President Obama Owes You Nothing. Yes, You.

So you’re just sitting around being black, right? And you see that black guy who’s president running for reelection and you think hey, I’m black too. I support this guy, I like what he says, I’m down with his policies, and best of all he’s like, black, right? Got himself a black wife, couple black kids, it’s all black up in the White House. And then you snort. Because you are so very smart and that was funny. But then, you start to think. Say, bruh, I’m still out of work. I’m still behind on my bills. I still have no girlfriend and I’m back in my mama’s basement but my mama makes the best pancakes so, um, win. But. I can’t bring the ladies into my mama’s basement because that’s rude. I need my own place. I need a job and some cash and a car because classy ladies don’t like Metro (or 7-11 big bites for dinner (I should reevaluate these ladies, though, because COME ON BIG BITES IS THE BIZZOMB, YO.)) My point is, I voted for you. I am the reason you get to stay in that there house and now I want my due.

You know. You owe me. You owe all of us. The black people. The black people rallied (OK yeah a couple white people and some Hispanics — oh, my bad, Mama, Latinos — might’ve shown up to the polls but everyone knows it was us) and you’re back in there, man. What’re you gonna give us for this gift? As it stands right now, it doesn’t seem like you’ve done much specifically for us and as everybody knows, your first priority is to us. Because you’re black. We’re black. Let’s do the handshake. Sure, you talk a good game about inclusion and equality but come on. Us. What about us? You wouldn’t be where you are without us, you know that. You have to know that.

* * * * * *

If you get something else out of this open letter besides our president has been “camouflag[ing] his blackness”, please let me know. The letter is from Keith Harriston and apparently comes from Black America. I happen to be a part of this esteemed group but I couldn’t disagree more with Mr. Harriston’s assessment of dues to black people. People vote because it is their right. Some would submit that it is a person’s duty to vote. Regardless of whether one has voted for President Obama based on policy or based on race, to expect a reward for his win is preposterous. Is his win not enough? Is his win not enough for all of us? Wasn’t his platform against divisiveness? Didn’t he talk about coming together rather than separating ourselves further? Then why, now, after we put him back in office, are we asking for a present for exercising our right? Do the people, black or white, who didn’t vote also deserve a gift? Or are they gift exempt because they didn’t help with the win? It’s not enough to just be black? If we’re asking for favors, why not help all of us?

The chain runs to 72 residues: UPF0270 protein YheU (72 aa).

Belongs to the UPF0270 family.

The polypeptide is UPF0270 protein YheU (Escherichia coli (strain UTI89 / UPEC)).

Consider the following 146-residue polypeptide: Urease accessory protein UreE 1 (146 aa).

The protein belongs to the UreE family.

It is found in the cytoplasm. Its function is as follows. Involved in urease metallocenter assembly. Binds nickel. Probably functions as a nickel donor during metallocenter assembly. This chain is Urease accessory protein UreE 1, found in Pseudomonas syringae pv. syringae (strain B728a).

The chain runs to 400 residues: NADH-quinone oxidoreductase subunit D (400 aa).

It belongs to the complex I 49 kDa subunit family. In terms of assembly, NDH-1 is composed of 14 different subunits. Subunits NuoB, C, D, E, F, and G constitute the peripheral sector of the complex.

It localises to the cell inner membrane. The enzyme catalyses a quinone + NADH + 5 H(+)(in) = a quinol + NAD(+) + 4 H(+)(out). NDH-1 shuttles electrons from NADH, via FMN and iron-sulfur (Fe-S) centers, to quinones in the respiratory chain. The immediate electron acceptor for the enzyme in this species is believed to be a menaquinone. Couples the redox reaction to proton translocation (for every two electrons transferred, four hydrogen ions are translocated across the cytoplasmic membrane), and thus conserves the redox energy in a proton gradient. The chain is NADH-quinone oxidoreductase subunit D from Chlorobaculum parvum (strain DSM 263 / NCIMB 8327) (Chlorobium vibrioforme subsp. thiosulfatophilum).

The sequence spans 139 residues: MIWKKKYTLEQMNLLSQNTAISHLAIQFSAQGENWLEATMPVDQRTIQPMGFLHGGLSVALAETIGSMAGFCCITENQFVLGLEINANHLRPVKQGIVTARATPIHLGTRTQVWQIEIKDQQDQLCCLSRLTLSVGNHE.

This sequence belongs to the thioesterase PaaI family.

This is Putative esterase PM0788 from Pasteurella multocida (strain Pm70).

Professor Reginald Miles is quoted in the letter as saying, “We need to decide what we want.” I’m trying not to be flippant, but, I don’t know how best to respond to this demand. I want dinner. I want all of the things that I have and I want better health care, more hospitals in Southeast where I live. I want my credit score to be better than -46 but I don’t see how my desires differ from any middle class (am I still middle class? I don’t know anymore!) white or Latino person. The president’s policies have awarded all of us better opportunities. But that doesn’t mean that our work for ourselves has stopped. His job is to open doors, create avenues, pave them, let us know they are there. Our job is to get off our asses and stop asking for handouts (only 47% of us do that, mind you) based on race or anything else. My take on “decide what we want” is having an ongoing dialogue with him, letting him know what issues are most important to us as a society, not us as a race or us as individuals.

There is still a recession. There still aren’t enough jobs available. I believe the president’s administration is working on these things. But the key is he is working on them for all of us. We have to be willing to work alongside him. We have to be willing to not expect anything but be grateful for what we are given, what we earn, what we work toward. We have to be willing to understand that he is making a better world for us, for our children, and he is not thinking about their skin color. We just need better. We don’t need better because we are black.

I have a job. I am grateful to have it. I have a house with heat and water and electricity. I have enough food. I have healthy children. I am paying too much for all of it. I need relief. But I don’t need it because I’m black; I need it because I am. There is an old saying: if she knew better, she’d do better. Well, that’s not always the case. I know better but I have to force myself do better. I also need to have access to better. Knowing isn’t always enough. I know better jobs exist; there is an avenue I have to take to get to the job I desire. I know better education exists, but if I’m only given sub-par facilities and stressed, underpaid teachers, how will I get to that road? Correcting the economic situation we find ourselves in will take all of us, from our government to employers to employees, regardless of race, regardless of political affiliation, sex, and every other box on all the forms we fill out.